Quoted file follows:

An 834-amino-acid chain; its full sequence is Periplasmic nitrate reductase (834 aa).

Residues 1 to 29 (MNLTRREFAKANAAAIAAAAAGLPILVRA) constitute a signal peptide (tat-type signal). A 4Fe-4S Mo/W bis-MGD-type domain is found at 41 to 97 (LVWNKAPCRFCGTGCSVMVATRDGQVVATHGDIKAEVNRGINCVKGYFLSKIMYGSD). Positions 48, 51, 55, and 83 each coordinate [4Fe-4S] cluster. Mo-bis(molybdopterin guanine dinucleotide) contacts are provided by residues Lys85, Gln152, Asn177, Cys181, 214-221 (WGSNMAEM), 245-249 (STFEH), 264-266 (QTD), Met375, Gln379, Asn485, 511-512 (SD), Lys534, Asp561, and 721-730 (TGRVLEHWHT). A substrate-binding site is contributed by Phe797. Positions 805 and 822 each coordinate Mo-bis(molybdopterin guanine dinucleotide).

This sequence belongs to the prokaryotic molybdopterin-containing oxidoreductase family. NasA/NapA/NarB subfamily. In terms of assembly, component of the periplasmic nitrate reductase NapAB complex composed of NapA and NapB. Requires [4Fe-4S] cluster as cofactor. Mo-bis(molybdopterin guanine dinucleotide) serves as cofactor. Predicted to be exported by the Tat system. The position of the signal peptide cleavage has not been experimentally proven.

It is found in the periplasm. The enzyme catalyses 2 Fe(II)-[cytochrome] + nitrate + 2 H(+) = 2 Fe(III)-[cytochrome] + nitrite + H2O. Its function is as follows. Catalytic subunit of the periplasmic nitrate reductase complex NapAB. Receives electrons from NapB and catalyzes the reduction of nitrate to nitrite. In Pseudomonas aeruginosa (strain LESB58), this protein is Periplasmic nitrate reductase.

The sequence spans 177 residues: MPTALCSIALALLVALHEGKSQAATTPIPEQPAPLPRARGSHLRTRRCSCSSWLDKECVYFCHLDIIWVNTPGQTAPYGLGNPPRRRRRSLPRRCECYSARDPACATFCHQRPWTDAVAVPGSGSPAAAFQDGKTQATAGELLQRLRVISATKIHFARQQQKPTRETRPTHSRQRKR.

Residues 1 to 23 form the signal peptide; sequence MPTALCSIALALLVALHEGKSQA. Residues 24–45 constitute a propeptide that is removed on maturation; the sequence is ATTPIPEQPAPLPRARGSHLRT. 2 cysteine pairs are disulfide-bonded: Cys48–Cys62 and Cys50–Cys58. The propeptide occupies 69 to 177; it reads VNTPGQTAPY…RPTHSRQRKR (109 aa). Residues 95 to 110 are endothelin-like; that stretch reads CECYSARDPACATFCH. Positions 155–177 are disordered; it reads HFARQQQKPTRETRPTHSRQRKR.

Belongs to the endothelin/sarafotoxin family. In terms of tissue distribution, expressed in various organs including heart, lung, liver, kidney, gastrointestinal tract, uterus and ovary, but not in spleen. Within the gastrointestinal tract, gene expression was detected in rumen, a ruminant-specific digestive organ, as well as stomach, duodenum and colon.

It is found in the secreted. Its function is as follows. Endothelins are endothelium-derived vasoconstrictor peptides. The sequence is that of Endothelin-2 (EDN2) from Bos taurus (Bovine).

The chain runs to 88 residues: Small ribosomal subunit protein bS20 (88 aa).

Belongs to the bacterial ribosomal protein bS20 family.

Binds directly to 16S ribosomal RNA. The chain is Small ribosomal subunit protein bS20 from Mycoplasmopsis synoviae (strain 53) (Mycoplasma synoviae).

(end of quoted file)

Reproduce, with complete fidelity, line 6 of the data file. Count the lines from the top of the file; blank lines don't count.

Residues 1 to 23 form the signal peptide; sequence MPTALCSIALALLVALHEGKSQA. Residues 24–45 constitute a propeptide that is removed on maturation; the sequence is ATTPIPEQPAPLPRARGSHLRT. 2 cysteine pairs are disulfide-bonded: Cys48–Cys62 and Cys50–Cys58. The propeptide occupies 69 to 177; it reads VNTPGQTAPY…RPTHSRQRKR (109 aa). Residues 95 to 110 are endothelin-like; that stretch reads CECYSARDPACATFCH. Positions 155–177 are disordered; it reads HFARQQQKPTRETRPTHSRQRKR.